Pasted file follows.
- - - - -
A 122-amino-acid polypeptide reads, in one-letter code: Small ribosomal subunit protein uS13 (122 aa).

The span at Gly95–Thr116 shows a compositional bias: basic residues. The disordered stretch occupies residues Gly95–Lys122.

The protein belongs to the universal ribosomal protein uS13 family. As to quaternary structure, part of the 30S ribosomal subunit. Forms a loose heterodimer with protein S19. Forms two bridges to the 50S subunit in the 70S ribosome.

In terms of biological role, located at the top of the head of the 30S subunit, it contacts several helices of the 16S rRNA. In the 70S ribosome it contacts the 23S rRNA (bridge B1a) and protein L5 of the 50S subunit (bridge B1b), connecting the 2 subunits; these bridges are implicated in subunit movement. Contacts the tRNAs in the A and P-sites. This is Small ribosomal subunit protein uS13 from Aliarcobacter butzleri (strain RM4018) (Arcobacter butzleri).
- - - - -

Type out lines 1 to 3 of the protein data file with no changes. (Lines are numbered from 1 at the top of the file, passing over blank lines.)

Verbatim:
A 122-amino-acid polypeptide reads, in one-letter code: Small ribosomal subunit protein uS13 (122 aa).

The span at Gly95–Thr116 shows a compositional bias: basic residues. The disordered stretch occupies residues Gly95–Lys122.

The protein belongs to the universal ribosomal protein uS13 family. As to quaternary structure, part of the 30S ribosomal subunit. Forms a loose heterodimer with protein S19. Forms two bridges to the 50S subunit in the 70S ribosome.